Jesus and his friends were celebrating Passover together that night. Just as we gather today to remember, they gathered to remember how God saved them. They were following an ancient command that had been handed down to them to tell and retell the story of how God brought them out of slavery and led them to freedom.
Jesus wants us to remember, too. When we are bound in shame, and the fear that we are not good enough, and we can’t see how God—or anyone else—could ever love us, Jesus wants us to remember. When we are ensnared in problems of our own making, when we have hurt those we love the most, when we have sinned and feel beyond forgiveness, Jesus wants us to remember. When our bodies and minds are falling apart, when we feel trapped and useless, Jesus wants us to remember. Even death cannot hold us forever. God freed the Israelites. God frees us from all that enslaves us. The command to remember has been handed down for centuries, and it is ours now.
On that last night, sharing a final meal with his friends, Jesus wanted us to know that God frees us. And he wants us to know how far and deep that freedom goes. Jesus wanted his friends to know that in spite of what would happen later that night and the next day, no matter how much grief and despair they would feel, Jesus’s death would not be the final word. Jesus would rise again, and death would be overcome. Jesus tells us to share the Eucharist as a remembrance of his death and promise of resurrection, and every time we celebrate the Eucharist, Jesus shares his very life with us.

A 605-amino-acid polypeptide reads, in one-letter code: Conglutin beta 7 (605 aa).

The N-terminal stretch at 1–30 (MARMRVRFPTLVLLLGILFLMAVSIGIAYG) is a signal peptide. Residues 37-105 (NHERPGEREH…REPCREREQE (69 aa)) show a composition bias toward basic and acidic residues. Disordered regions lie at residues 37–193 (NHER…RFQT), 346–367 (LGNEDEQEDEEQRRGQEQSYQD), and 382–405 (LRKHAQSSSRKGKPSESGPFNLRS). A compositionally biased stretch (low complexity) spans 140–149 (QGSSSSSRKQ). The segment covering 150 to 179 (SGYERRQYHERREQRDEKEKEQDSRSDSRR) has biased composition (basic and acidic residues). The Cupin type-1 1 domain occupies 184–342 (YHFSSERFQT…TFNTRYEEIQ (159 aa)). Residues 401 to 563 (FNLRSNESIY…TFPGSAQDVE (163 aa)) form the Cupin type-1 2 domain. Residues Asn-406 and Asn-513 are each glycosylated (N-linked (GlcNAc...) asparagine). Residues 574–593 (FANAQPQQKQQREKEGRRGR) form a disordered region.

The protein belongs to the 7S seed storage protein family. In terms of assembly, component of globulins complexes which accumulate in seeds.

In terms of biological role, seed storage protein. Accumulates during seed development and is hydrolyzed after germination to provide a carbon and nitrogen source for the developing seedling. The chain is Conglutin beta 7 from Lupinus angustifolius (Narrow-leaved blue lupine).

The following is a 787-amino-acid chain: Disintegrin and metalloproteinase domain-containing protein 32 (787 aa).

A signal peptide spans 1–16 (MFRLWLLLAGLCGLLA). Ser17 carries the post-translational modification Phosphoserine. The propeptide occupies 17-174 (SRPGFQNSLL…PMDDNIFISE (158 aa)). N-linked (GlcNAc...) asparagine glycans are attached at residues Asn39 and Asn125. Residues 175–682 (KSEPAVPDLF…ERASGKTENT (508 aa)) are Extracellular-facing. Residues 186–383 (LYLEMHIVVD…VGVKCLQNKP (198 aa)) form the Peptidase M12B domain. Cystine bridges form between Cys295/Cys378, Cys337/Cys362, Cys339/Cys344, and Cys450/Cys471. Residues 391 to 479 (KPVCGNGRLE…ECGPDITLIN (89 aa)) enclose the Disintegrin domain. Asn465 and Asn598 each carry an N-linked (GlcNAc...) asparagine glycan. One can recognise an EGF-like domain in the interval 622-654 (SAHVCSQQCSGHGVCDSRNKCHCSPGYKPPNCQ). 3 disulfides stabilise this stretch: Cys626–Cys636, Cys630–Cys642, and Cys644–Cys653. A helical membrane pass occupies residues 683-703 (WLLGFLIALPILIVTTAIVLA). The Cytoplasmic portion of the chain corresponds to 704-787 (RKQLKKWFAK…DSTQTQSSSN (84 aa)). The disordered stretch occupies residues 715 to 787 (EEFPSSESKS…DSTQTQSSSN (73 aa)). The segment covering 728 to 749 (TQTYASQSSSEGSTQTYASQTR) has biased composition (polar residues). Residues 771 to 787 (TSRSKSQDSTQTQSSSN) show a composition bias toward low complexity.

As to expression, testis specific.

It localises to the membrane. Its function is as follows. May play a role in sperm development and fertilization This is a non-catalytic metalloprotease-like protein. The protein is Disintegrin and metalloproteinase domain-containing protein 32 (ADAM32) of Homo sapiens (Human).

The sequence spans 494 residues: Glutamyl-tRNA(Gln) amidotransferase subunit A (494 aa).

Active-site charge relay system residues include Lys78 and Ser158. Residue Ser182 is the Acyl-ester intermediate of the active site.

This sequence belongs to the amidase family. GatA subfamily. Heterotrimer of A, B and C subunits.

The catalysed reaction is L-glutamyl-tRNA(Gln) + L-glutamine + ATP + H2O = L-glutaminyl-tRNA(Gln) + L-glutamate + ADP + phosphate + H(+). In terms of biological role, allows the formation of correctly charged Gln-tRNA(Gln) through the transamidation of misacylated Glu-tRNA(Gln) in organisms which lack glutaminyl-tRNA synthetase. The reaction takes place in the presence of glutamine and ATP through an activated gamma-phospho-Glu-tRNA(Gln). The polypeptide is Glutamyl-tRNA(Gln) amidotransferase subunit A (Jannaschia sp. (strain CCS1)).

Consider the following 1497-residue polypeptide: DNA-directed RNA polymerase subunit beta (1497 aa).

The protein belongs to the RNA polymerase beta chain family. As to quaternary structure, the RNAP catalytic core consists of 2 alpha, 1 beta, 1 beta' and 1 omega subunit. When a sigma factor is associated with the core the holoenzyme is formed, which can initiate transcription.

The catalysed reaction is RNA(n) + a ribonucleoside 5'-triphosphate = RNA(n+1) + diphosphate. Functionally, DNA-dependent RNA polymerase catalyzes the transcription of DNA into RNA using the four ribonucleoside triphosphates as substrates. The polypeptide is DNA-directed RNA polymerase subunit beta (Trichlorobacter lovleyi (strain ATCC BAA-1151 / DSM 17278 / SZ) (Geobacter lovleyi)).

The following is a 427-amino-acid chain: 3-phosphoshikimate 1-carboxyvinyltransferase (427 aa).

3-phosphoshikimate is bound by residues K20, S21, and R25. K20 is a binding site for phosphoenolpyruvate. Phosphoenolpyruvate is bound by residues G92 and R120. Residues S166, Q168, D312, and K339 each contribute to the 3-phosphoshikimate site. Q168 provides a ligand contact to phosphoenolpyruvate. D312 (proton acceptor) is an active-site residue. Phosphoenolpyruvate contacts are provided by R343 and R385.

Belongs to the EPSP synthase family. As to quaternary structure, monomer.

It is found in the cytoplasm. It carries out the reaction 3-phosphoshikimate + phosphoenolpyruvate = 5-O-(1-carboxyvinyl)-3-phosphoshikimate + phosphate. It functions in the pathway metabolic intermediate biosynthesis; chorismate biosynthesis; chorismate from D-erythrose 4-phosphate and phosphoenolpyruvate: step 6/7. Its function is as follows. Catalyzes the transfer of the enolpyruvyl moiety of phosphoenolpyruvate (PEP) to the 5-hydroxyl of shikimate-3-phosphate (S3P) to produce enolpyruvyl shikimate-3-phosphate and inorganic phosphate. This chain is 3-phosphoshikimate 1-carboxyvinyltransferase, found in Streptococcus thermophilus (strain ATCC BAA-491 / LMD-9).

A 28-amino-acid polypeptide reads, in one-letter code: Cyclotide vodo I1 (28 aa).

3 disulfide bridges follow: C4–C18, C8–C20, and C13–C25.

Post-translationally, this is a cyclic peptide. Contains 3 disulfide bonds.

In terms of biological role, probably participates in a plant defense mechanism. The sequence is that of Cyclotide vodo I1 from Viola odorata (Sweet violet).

When we face death and grief and despair, Jesus wants us to remember that the promise of the resurrection is that God can overcome even death. We celebrate the Eucharist and we are nourished, body and soul, as our bodies are fed and our spirits filled again with the promise of life and forgiveness. Paul says, “For I received from the Lord what I also handed on to you.” And so it has been handed down to us.
After Jesus and his disciples had finished eating their final meal before his death, knowing that words would not be enough, Jesus knelt down and washed the feet of his disciples. It was, of course, an act of humility and service. But more than that, washing another person’s feet is incredibly vulnerable, intimate, full of love.